Gunshot Wound Evidence Collection in the Emergency Department
Written by Dr. Jennifer Johnson   


Courtesy of the Academy of Forensic Nursing

This article appears in the September-October 2021 issue of Evidence Technology Magazine.
You can view that full issue here.

EVIDENCE COLLECTION in the emergency department can be a challenge for the forensic nurse examiner (FNE), especially in situations where a gunshot wound was sustained. Life-saving measures must be implemented while trying to preserve evidence, if possible.

In this article, the types of evidence that may be collected from the individual while they are receiving medical care will be discussed. Implementing and maintaining the chain of custody throughout the medical forensic examination will be imperative for the FNE. It is very important to understand that all evidence collected must be identified and properly labeled, the date and time that it was collected must be noted, and the item must be sealed in an appropriate evidence collection bag, envelope, or container. Subsequently, all information must be documented in the medical forensic report to accompany the forensic photography—an aspect that will not be discussed in this article.


When the individual arrives, there may be gunshot residue on their hands. If collection is impeded by medical intervention, the FNE, while wearing clean gloves, will place paper bags over the hands and secure the bags with paper tape. Collection of gunshot residue will be discussed later in the article.

Clothing should be removed while attempting to preserve any trace evidence that may be present. Preserve the fiber defect of the entrance and exit of the projectile. If cutting of the clothing is required, the cutting should not be through the fiber defect.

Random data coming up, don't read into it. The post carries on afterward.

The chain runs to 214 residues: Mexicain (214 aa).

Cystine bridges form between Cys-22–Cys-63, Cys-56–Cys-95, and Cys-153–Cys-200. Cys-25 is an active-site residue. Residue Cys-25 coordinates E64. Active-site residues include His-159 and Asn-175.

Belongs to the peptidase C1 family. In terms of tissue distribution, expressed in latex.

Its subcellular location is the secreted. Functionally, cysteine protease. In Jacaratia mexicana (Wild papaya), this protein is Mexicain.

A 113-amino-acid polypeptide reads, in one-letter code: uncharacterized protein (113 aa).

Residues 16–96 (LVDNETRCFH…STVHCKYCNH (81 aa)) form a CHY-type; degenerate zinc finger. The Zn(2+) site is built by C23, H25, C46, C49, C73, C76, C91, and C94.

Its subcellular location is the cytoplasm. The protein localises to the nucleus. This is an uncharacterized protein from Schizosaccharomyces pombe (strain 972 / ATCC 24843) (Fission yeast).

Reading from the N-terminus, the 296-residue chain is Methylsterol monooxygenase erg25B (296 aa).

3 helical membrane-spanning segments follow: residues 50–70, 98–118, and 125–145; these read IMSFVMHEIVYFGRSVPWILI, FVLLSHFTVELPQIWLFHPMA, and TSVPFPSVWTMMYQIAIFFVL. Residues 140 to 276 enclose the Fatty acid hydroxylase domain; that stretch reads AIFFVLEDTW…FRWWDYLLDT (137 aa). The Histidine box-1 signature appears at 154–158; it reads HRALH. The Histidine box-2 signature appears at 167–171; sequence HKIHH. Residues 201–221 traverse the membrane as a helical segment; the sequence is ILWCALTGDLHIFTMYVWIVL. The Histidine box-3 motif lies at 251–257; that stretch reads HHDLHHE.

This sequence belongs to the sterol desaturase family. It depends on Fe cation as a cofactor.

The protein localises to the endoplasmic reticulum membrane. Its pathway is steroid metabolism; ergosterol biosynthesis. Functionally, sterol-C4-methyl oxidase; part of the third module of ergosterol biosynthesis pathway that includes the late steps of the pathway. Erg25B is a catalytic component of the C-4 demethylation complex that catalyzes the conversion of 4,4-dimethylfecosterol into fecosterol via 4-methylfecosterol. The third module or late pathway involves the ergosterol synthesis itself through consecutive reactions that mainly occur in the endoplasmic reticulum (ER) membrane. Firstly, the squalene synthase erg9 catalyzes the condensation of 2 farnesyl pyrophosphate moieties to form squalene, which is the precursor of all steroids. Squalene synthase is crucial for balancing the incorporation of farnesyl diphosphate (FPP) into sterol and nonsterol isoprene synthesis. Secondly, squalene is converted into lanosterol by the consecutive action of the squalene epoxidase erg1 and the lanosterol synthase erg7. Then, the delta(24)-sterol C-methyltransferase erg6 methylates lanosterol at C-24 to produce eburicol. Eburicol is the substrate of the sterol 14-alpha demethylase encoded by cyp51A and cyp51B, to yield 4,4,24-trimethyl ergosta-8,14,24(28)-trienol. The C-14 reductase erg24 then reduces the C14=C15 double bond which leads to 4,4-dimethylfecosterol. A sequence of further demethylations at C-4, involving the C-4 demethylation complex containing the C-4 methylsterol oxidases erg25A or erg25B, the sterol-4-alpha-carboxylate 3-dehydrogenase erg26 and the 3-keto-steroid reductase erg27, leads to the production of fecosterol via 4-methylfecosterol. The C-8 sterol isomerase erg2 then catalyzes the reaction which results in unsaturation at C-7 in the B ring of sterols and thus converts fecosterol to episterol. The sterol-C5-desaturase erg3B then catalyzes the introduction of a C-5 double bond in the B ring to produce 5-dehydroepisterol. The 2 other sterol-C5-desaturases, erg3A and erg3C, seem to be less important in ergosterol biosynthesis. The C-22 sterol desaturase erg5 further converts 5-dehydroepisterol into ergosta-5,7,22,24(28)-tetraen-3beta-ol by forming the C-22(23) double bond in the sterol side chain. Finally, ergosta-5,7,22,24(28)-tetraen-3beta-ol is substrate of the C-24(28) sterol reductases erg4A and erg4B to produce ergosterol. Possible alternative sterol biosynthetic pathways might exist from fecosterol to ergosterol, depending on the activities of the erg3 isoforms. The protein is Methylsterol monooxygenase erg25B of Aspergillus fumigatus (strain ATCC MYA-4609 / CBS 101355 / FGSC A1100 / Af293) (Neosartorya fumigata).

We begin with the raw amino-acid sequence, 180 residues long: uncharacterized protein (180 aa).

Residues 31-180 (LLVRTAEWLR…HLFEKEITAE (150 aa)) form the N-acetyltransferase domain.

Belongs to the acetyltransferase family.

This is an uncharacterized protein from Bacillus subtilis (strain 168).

Once removed, flat-wrapping of the clothing will decrease cross-contamination of blood and other forms of evidence. Using non-waxed butcher paper, place the clothing in the center of the paper. Then, place a piece of paper or evidence bag over any damaged or stained areas and between any layers of the clothing to reduce cross-contamination. Next, fold into a bindle. This initial bindle should then be placed in another bindle for the final outer packaging and secured with evidence tape on all seams.

In the case study published in the August edition of Evidence Technology Magazine, the jeans were collected, small evidence bags were inserted through the legs of the pants, and a large evidence bag was placed in the top of the jeans at the waist area. Additional evidence bags were placed on top of the jeans to allow for folding the bottom half of the legs of the jeans on top to make the package smaller. Then, the bindle process mentioned above was completed.

When the flat wrapping is completed, you may have something that is as large as a picture, which the author refers to as the “making of a Rembrandt.” Soaked clothing will require drying and should be reported to law enforcement upon evidence transfer.


Gunshot residue evaluation should be completed once the clothing has been removed. The FNE can employ the use of alternate light sources and filters to aid in identifying the presence or absence of gunshot residue. If visualized, the FNE can perform adhesive tape lifting, swabbing of the area, or both. Using the adhesive tape lift, the FNE will dab the surface area that is to be sampled until the tackiness is lost, to aid in maximum collection. If swabbing is to be completed, two cotton-tipped swabs will be either moistened with sterile water or left dry. Assuming that both lifting and swabbing are to be completed, the FNE will perform the adhesive tape lift first and then swab the sample using either swab technique. When collecting residue from the hands, focus on the area between the thumb and index finger. For other anatomical locations, collect from the entire area visualized with the alternate light source, using the adhesive tape lift, swab, or both.